After this, go to Settings (on the top right of the page). Under Profile Settings, click on Public Profile. There, select the Full View option (or think carefully if you still want to restrict info on your public profile). You should already have customized your LinkedIn URL to add your name. If not, do it now. Save your changes.
Another way to make sure your full name always shows on your profile is to ask people who are writing recommendations for you on LinkedIn to include your full name in your recommendation. (Most people only use first names.)
(You used to be able to customize the link title to your blog and internet connections with your name, too. LinkedIn, playing cat and mouse with its users, no longer lets you do that.)
If you belong to groups, check your group settings to see if the group name and logo shows up on your LinkedIn profile page. (In the group menu—not the top-of-the-page menu—point at More... and click on My Settings.) If you want others from the group to be able to find you more easily, click on Display the group logo on my profile. If you belong to 10 different job hunting groups, though, you might not want to show all of them, especially if you're still working. (Your boss might read your profile and not like the idea that you're trying to jump ship!) There might also be a few groups you want to keep private, like that Cat Lovers Who Knit group that doesn't exactly fit your Construction Foreman professional title.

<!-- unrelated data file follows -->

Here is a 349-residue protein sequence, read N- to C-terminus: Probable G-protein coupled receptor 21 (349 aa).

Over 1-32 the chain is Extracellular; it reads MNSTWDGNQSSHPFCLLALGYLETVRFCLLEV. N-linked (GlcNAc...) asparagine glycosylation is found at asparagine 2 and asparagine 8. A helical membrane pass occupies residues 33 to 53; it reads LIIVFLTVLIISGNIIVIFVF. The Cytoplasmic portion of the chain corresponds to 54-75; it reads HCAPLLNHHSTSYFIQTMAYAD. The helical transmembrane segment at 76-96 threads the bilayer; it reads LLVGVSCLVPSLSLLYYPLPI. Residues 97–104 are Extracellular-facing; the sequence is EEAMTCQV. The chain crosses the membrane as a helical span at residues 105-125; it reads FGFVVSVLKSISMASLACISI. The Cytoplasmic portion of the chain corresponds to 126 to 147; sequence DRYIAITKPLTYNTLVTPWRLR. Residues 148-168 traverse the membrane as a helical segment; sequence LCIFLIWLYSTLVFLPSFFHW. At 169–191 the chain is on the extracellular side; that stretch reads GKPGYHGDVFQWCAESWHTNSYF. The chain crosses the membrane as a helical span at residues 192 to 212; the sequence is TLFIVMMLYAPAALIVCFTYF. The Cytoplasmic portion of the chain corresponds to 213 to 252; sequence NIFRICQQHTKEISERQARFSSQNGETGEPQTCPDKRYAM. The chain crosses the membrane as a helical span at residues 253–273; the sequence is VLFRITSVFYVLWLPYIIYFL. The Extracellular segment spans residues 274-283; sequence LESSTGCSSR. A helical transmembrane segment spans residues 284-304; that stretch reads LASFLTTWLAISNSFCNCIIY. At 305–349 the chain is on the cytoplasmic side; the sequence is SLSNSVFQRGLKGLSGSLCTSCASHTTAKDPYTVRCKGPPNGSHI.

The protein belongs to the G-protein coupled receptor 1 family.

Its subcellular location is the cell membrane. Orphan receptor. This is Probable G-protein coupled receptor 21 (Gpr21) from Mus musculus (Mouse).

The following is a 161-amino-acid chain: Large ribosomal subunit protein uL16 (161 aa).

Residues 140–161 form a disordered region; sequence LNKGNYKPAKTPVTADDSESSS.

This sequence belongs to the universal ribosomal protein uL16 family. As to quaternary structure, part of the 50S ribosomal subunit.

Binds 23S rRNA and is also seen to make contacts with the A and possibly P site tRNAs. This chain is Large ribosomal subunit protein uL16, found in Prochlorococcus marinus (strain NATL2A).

Of course, the best way to make it easier for others to find you on LinkedIn is to have more connections so you show up more frequently as a 1st and 2nd level connection. You don't have to become a LION (LinkedIn Open Networker) who accepts any invitation on LinkedIn. (You can bet that open networkers are feeling vindicated nowadays, though, after taking so much heat from LinkedIn.)
If you belong to a group and send an invitation to a even just a couple of LIONs in that group, you'll make it a lot easier for all your group members to find you. (Invite other group members and friends, too.) You should do this, at least, for your professional groups related to your job hunt.